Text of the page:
These immense trees have delicate foliage. Narrow, sharp-pointed needles only one-half to three-quarters of an inch long grow flat along their stems, forming feathery sprays. Redwood cones are about an inch long. Each cone contains 14 to 24 tiny seeds; a pound of redwood seeds would number more than 100,000. Redwood seedlings grow rapidly, more than a foot per year in good conditions. Young trees also sprout from their parents' roots, taking advantage of the established root system.

Coast Redwoods form almost pure stands in some areas, especially on flat, silt-covered river and creek plains such as the Bull Creek Flats area and the Rockefeller Forest. Coast Redwoods are also found in mixed evergreen forest with the majestic Douglas-fir, as well as western hemlockgrand fir, and Sitka spruce. On drier slopes tanoakmadronemaple, and California bay laurel grow along with the evergreens. Rhododendrons and a variety of ferns are the most common understory plants. Other plants under the trees include poison oakhuckleberryhazel, and many flowering herbs. Among the most spectacular are pink redwood lilies (also called chaparral lilies) and purple calypso orchids.

It is generally believed that the last Ice Age limited the coast redwoods to their present range, a narrow 450-mile strip along the Pacific Ocean from central California to southern Oregon. The climate these trees require seems to have been far more common in earlier eras. Paleobotanists have discovered fossil redwoods throughout what is now the western United States and Canada, and along the coasts of Europe and Asia. Some of these fossils are as much as 160 million years old. Redwoods are relatively recent arrivals in their current region, however; the earliest fossil record in California is found in rocks less than 20 million years old.

For more information about plants in coast redwood forests, go to this National Park Service website.


Mammals found in the redwood forest include raccoons, skunks, black bears, Roosevelt elk, deer, squirrels, bobcats, porcupines, weasels, mink, and the rare ringtail cats.

There’s also a common mollusk, the gooey-looking banana slug (Ariolimax columbianus). Ranging from California’s redwood forests to coastal British Columbia, the slug’s color can range from bright yellow to greenish or brownish, depending on what it is eating, where it lives, and how healthy it is. Some banana slugs even have dark brown spots that help them hide on the forest floor. Up to eight inches long, banana slugs are the largest slugs in North America and the second largest slugs in the world. The hole at the back of a slug’s head is its lung or “pulmonata.”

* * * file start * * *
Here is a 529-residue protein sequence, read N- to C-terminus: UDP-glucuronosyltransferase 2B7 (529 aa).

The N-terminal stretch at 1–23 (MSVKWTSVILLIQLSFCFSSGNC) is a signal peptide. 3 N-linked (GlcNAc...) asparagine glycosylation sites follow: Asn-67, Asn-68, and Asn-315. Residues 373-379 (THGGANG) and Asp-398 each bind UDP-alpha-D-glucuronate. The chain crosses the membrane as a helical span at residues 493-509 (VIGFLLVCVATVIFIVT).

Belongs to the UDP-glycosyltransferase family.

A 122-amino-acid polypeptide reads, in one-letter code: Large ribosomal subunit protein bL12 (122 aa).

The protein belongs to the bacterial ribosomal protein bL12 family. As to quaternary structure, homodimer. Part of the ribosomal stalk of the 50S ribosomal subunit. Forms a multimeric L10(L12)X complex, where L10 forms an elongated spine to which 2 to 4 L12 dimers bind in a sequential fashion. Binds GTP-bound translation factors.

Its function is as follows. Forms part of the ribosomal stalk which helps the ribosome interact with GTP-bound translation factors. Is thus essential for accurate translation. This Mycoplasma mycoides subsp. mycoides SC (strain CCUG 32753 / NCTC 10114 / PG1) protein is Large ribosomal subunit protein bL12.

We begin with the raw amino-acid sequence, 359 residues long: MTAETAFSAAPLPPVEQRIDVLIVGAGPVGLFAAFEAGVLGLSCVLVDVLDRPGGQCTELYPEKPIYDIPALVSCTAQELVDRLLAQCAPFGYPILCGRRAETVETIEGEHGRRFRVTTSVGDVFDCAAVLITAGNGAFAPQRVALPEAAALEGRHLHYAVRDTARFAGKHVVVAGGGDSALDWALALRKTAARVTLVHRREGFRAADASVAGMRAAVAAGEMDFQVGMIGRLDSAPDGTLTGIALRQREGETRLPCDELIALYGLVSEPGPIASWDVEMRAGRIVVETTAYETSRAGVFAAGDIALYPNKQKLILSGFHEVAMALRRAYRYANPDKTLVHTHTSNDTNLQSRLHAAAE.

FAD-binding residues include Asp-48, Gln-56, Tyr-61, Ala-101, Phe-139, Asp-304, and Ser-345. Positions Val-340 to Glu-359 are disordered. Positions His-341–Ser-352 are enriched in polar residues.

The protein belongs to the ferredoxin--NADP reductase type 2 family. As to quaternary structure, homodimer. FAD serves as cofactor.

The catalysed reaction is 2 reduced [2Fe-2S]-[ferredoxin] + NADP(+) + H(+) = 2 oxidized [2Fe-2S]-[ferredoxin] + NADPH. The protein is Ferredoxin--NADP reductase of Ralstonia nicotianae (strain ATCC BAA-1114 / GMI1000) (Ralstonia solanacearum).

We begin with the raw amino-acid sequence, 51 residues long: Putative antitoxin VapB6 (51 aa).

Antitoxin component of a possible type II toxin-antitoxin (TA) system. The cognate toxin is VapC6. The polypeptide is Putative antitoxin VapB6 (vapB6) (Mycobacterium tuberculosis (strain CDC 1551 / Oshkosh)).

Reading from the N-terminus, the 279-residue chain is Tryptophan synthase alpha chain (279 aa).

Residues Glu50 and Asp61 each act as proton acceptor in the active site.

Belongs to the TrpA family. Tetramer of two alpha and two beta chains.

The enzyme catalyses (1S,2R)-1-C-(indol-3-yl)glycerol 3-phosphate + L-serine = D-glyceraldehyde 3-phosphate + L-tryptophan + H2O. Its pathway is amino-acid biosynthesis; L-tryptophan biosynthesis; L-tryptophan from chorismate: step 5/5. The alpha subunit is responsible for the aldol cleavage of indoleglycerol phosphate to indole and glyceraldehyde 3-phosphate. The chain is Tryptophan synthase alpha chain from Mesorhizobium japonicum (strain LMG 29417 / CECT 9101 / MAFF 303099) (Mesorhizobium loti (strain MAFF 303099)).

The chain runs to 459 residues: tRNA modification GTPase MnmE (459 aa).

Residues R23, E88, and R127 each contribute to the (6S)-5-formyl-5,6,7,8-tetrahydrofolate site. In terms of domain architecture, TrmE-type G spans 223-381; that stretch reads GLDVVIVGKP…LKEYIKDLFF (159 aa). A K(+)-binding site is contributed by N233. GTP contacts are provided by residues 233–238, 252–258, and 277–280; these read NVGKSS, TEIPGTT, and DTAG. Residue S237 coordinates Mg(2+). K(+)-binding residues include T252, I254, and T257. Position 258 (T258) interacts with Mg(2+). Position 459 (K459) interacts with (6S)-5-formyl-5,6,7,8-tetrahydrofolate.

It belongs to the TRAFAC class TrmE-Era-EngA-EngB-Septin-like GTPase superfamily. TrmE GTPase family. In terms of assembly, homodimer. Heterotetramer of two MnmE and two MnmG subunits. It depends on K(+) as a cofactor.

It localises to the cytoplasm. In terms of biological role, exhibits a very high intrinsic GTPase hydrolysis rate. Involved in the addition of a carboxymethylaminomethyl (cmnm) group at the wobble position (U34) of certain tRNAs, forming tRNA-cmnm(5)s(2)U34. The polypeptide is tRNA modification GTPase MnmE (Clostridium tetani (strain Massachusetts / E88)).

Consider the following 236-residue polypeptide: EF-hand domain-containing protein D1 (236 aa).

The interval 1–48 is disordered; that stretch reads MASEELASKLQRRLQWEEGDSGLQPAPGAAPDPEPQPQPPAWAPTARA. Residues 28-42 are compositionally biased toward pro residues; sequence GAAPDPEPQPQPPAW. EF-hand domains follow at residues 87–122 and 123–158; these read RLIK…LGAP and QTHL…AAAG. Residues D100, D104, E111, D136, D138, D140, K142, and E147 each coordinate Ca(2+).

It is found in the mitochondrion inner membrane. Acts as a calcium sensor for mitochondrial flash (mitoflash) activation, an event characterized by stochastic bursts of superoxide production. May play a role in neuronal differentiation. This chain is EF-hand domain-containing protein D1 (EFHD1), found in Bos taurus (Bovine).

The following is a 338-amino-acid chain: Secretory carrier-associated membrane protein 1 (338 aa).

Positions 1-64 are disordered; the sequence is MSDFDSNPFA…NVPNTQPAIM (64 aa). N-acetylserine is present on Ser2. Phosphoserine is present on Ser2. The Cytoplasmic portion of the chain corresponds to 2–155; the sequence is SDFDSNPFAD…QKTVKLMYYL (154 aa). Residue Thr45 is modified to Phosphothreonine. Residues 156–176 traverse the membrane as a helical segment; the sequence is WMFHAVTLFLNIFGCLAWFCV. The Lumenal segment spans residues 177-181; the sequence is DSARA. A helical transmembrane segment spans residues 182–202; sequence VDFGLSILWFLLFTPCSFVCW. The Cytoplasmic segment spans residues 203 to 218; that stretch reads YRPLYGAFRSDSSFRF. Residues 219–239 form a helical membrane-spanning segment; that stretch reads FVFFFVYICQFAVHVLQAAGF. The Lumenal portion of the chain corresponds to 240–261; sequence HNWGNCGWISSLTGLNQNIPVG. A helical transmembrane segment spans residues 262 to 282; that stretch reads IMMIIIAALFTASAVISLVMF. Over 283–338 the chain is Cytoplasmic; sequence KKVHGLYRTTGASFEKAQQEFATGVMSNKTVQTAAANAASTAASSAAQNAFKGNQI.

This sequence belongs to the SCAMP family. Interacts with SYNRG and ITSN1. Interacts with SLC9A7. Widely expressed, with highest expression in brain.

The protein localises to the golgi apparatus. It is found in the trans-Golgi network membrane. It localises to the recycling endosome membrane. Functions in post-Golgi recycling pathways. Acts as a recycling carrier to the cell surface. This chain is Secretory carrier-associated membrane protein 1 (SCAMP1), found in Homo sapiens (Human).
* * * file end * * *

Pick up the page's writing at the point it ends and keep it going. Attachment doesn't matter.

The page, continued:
The Eel River has salmon and steelhead trout. Despite the river’s name, it does not have eels. But it does have the look-alike Pacific lamprey, a jawless fish that spawns in the river each spring.

Among Humboldt Redwoods’ birds are the marbled murrelet (Brachyramphus marmoratus), which nests almost exclusively in old-growth redwood and Douglas-fir forests. The murrelet is known for its long commute. After spending the day fishing at sea, this chunky little auk returns, sometimes many miles inland, to nest in old-growth forests. Murrelets once numbered 60,000 along the California coast. Today less than 6,000 remain. You can learn how to safeguard their remaining habitat by watching the Crumb Clean video on the park's home page.
For more on wildlife in coast redwood forests, click here.

Visitors are required to watch this short video about the impact human food has on park wildlife.

Scientists studying the effects of rising global temperatures have found that the size and longevity of redwoods helps them store more climate-altering carbon dioxide than other plants. Even old redwoods continue to grow, each year adding more carbon-filled wood than smaller, younger trees. After redwoods die, their rot-resistant wood holds onto that carbon for a long time.

Redwoods cannot solve our climate problems all by themselves. People can do their share too, partly by protecting redwoods and other forests.

Research in the Park

With the help of Save the Redwoods League and other funding partners, Humboldt Redwoods State Park has become a living laboratory for scientists.

To find out more about recent research in California's redwood parks, go to this Save the Redwoods League link.

Contact Information

Park Headquarters:

Visitor Center:

Albee Creek Campground (seasonal):

Burlington Campground (seasonal):

Hidden Springs Campground (seasonal):

Additional Resources

Links and Downloads

Humboldt Redwoods SP Roads and Trails Management Plan

State Park Rules and Regulations